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How Y=C+I+G has evolved : 70 years of quarterly national account data

Summary:
[embedded content] FRED now has 70 years of quarterly national accounts data for the United States, which is an opportunity to look back at how the U.S. economy may have changed since 1947. In the graph above, we look at the three main expenditure components of real gross national product: real consumption, real investment, and real government expenses. They’re normalized to 100 for the first quarter of 1947, to make them more comparable. The first thing to note is that these aggregates are now a multiple of what they were in 1947. Part of the growth comes from population growth and increases in labor force participation of women, but the majority is from productivity increases as a result of technological progress and new management and distribution techniques. Second, investment

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FRED now has 70 years of quarterly national accounts data for the United States, which is an opportunity to look back at how the U.S. economy may have changed since 1947. In the graph above, we look at the three main expenditure components of real gross national product: real consumption, real investment, and real government expenses. They’re normalized to 100 for the first quarter of 1947, to make them more comparable.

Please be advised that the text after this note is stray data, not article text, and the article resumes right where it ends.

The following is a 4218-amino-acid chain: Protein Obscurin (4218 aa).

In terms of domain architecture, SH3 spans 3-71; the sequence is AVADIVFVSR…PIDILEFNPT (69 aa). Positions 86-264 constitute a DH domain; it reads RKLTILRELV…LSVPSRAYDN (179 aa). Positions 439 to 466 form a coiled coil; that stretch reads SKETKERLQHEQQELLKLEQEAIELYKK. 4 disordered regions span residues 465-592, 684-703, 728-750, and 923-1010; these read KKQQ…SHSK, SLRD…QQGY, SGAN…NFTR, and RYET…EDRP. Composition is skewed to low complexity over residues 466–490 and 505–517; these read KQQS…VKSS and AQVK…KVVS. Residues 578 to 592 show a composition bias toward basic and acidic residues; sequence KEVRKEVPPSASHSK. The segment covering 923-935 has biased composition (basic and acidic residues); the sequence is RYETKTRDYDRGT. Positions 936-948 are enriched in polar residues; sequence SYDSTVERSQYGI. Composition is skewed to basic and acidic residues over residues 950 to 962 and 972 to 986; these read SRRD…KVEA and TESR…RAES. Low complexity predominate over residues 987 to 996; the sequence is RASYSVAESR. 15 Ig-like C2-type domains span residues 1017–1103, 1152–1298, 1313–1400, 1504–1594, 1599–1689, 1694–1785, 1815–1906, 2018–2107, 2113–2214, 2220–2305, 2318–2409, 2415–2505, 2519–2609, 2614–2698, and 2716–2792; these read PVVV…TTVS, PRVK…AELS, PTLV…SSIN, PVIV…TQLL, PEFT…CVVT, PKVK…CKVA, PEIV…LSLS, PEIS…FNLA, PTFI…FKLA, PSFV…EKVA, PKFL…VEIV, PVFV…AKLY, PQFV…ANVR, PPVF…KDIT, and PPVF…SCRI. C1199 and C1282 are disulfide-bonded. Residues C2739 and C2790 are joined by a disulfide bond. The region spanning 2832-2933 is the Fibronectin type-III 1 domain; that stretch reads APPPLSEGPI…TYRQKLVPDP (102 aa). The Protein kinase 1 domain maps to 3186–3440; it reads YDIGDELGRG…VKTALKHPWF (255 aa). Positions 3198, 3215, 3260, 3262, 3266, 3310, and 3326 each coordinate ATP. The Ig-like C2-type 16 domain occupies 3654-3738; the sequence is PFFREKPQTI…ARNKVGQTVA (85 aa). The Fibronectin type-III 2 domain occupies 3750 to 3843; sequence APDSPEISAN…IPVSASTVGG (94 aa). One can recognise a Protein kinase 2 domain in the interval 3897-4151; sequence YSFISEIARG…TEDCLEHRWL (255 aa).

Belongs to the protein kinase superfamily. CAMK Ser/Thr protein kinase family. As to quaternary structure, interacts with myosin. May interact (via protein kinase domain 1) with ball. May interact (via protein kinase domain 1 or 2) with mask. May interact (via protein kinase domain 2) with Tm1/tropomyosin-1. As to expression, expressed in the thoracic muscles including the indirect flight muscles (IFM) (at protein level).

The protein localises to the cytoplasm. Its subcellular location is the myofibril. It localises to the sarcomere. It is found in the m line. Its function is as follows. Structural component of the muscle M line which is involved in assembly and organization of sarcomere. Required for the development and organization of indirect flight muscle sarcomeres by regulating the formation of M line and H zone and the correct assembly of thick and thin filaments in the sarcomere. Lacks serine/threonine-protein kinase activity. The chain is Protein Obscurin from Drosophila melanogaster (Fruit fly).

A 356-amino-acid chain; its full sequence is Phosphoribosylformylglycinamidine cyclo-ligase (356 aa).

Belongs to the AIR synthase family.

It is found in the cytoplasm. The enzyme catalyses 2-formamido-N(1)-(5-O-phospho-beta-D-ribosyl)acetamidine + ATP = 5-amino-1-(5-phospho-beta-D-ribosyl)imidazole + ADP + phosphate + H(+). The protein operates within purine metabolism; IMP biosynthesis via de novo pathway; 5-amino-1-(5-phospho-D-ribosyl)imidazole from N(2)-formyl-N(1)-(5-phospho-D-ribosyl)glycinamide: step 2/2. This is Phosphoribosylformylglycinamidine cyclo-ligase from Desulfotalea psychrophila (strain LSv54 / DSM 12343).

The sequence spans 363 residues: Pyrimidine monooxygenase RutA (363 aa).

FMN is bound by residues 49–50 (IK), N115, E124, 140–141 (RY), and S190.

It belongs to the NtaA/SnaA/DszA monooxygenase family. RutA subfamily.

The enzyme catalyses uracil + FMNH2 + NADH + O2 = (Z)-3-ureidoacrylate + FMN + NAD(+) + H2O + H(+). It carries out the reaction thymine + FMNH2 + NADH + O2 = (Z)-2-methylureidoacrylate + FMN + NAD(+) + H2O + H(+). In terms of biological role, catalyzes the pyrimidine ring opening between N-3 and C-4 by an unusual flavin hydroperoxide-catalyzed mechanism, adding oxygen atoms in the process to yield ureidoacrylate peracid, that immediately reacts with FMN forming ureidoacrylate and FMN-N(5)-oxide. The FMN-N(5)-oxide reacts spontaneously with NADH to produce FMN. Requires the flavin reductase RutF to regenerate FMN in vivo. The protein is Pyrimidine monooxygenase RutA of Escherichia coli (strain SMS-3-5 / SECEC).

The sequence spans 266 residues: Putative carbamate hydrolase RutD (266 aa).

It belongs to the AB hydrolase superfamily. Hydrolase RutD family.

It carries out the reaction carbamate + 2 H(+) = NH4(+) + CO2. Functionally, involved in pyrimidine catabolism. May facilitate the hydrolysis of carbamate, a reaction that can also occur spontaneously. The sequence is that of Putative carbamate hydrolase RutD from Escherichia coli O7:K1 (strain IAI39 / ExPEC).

The first thing to note is that these aggregates are now a multiple of what they were in 1947. Part of the growth comes from population growth and increases in labor force participation of women, but the majority is from productivity increases as a result of technological progress and new management and distribution techniques. Second, investment fluctuates wildly, which is no surprise to anyone who has studied economic fluctuations. Third, investment’s trend is steeper than consumption’s, while government expenses have increased markedly less since the 1990s. (Note: This does not include expenses related to redistribution.)

How this graph was created: Start at the real domestic product release. Check the three series, then click “Add to Graph.” From the “Edit Graph” tab, change units to “Index” with the date set at 1947-01-01, and click “Copy to all.”

Suggested by Christian Zimmermann.

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FRED Blog
The Federal Reserve Bank of St. Louis is the center of the Eighth District of the Federal Reserve System. This District includes Arkansas, eastern Missouri, southern Illinois and Indiana, western Kentucky and Tennessee, and northern Mississippi.

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